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RE: soils pressure

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Joe,
For what it is worth, I was told that a local tunnel
under a canal, after it was built, was found to be
subject to squeezing rock.  Apparently, they had to
drill a series of vertical holes and fill them with
Bentonite in order to relieve the pressure.  Strictly
second hand information, but it appears to have some
validity due to the work that had to be done after
the tunnel was finished.
Gary



On 21 Apr 2004 at 16:25, Joe Grill wrote:

> I am told the cut will be in rock and will be a vertical rock face.
> The actual condition remains to be seen.  I also understand that the
> purpose of the gravel fill is to relieve the hydrostatic pressure.  I
> to have designed many basement walls. My question (which I just talked
> to a geotech. about) is?with the vertical rock face about 24? (give or
> take) behind the basement wall, what lateral soil pressures will the
> wall design be required to resist?  I have never had this situation
> before.
>
>
>
> My other problem after the soil pressure question is answered (by the
> way, the geotech. said I ?done good?) is that I did all the required
> design for the connections to the diaphragm and the diaphragm check
> for restraining the top of the wall, and the contractors are telling
> the architect that I am crazy and that they have never seen that sort
> of requirements before.  Of course the architects are agreeing with
> the contractors.
>
>
>
> Another problem is I now live in an area where the typical
> construction for basement walls is primarily CMU.  I am seeing some
> deep cuts, therefore some large restraint forces at the top of the
> wall to deal with and reinforcing that seems heavy to them.  I am new
> to this area, so I can only guess that other engineers around here in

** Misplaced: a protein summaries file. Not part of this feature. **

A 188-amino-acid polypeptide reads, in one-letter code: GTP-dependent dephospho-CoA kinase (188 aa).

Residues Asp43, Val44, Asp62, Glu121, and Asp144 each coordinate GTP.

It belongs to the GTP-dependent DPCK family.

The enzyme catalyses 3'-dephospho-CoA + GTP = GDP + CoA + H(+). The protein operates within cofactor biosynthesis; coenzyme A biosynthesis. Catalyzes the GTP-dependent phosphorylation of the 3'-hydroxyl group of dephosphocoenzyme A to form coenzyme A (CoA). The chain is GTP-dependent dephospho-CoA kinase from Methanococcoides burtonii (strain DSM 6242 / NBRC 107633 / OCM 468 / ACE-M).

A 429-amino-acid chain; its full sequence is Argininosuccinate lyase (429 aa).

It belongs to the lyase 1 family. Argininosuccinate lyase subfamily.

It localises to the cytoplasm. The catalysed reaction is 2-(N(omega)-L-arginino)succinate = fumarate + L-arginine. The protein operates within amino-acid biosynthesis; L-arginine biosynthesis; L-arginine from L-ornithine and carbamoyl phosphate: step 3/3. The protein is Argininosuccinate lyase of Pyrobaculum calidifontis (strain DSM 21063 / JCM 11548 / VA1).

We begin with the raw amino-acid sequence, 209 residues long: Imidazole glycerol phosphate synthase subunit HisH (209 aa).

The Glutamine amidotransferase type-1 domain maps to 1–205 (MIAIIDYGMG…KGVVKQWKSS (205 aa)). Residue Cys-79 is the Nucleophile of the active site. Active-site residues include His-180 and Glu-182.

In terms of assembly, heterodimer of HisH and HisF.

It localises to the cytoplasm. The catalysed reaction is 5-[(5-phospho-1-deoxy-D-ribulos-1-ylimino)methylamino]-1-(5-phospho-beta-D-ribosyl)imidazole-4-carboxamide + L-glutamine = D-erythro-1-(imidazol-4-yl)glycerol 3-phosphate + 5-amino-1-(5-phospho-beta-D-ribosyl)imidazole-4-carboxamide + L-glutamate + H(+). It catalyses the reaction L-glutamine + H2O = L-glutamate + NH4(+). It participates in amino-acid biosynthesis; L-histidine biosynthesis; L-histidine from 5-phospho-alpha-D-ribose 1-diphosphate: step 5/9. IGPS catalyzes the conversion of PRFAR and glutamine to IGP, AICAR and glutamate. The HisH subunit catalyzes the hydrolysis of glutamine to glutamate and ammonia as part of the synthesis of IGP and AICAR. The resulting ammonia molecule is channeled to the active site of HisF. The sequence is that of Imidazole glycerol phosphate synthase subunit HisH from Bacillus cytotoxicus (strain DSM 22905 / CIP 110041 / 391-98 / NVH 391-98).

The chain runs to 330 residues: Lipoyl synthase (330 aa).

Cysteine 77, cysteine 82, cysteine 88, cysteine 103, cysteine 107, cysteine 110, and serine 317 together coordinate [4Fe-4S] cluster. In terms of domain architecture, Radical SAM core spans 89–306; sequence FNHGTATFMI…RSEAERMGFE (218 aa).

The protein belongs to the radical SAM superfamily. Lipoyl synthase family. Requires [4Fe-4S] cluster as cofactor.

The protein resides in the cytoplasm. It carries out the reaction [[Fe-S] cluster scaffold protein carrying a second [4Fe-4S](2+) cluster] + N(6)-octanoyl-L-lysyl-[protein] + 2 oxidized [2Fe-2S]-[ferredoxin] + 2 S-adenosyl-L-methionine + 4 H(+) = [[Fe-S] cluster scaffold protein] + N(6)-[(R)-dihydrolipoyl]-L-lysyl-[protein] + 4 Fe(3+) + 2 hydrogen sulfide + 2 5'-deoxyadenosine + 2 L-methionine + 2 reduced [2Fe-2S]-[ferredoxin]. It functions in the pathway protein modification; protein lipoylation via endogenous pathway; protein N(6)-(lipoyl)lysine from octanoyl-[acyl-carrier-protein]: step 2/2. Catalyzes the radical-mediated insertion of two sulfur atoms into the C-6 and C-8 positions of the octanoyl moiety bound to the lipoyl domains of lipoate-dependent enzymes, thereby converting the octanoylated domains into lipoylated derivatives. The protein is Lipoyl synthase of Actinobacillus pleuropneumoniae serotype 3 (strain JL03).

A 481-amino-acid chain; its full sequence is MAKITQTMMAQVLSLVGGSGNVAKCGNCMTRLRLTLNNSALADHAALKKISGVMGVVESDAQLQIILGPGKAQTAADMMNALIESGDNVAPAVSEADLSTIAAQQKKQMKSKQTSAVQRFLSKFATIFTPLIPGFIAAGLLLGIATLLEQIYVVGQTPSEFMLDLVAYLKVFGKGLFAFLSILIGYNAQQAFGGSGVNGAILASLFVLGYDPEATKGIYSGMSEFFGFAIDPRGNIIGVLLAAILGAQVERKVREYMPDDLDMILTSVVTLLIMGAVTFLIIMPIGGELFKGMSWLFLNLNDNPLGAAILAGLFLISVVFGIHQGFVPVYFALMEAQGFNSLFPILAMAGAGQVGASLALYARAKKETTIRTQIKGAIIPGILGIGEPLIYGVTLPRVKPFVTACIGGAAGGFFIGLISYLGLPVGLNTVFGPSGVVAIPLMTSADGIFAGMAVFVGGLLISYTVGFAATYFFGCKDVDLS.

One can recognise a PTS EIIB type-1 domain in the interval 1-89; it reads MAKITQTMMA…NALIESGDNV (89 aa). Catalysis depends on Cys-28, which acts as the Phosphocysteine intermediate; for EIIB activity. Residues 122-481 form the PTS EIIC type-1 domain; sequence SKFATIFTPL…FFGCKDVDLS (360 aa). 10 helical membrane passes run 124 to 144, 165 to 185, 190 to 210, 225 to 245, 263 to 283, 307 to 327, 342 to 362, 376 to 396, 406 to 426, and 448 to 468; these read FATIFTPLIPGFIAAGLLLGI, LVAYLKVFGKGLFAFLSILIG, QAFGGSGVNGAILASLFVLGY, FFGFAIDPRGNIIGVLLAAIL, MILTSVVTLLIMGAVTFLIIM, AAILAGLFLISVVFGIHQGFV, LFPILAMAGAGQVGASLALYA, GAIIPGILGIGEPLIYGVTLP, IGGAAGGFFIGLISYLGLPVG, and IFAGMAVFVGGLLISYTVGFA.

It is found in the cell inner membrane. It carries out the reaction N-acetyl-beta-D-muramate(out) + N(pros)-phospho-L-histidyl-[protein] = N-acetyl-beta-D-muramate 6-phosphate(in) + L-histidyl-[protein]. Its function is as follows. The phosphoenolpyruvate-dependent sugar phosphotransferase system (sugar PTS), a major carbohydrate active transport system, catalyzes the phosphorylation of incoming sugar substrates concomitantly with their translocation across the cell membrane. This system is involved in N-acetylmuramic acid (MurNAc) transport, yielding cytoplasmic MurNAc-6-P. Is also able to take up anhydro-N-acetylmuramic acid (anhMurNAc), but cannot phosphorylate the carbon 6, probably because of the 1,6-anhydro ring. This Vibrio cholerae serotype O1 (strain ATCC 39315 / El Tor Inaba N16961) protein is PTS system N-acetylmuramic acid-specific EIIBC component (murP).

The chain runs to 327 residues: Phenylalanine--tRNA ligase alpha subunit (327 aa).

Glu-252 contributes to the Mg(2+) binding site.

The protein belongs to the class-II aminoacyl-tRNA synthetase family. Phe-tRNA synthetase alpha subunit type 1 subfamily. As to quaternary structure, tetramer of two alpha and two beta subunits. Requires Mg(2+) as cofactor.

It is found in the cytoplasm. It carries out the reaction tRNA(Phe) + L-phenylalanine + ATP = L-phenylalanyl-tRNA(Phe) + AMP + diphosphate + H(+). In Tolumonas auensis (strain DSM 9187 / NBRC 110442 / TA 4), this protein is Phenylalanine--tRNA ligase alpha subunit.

> the past have not looked at the diaphragm and the connections to
> transfer the restraint forces to the diaphragm as closely as I do.
> They are also totally against using full retaining walls since they
> don?t want to use concrete.
>
>
>
> -----Original Message-----
> From: hadiprawira djohan [mailto:hadiprawira(--nospam--at)yahoo.com]
> Sent: Wednesday, April 21, 2004 3:58 PM
> To: seaint(--nospam--at)seaint.org
> Subject: Re: soils pressure
>
>
>
> If i understand your question correctly, the purpose of free draining
> fill, which usually wrapped around by mirafi filter fabric is only to
> release hydrostatic pressure. It will not counteract  full lateral
> soil pressure against the wall.
>
> In the past, I have designed many retaining wall as a basement wall by
> assuming additional support at the top of the wall. To determine if
> the top support (floor diaphragm) is sufficient, it really depends on
> the condition of the other end of the room. Keep in mind that the
> pressure at the top of wall is less than on the bottom of wall due to
> triangular soil loading.
>
> I would be skeptical if the soil would be able to stand almost
> straight up for 12? (+ footing thickness) without any means of shoring
> during the duration of the construction.
>
> I hope this help.
>
> Hadi Djohan, P.E.
>
> Brooker Engineering, NY
>
> Joe Grill <jgrill(--nospam--at)swiaz.com> wrote:
>
> I have been asked to design a basement wall with a 12' retained height
> of soil. There has been no geotechnical review of the residence, but
> the architect, who has done other work in the area, tells me the cut
> will probably stand almost vertical. If this near vertical face is
> just a couple of feet away from the wall and the backfill is a free
> draining fill, will the fill be able to achieve full lateral soil
> pressure against the wall. The architect/contractor/owner wants to use
> the floor diaphragm to restrain the top of the wall. If the full
> lateral soil pressure is achieved then the diaphragm doesn't have the
> capacity to restrain the wall. I have suggested a geotech be brought
> in to look at the excavation and make recommendations at that point,
> but of course that hasn't been received very well. If the full soil
> pressure is not activated will there be any pressure at all and how is
> it calculated.
>
> Any ideas?
>
> Joseph R. Grill
>
>
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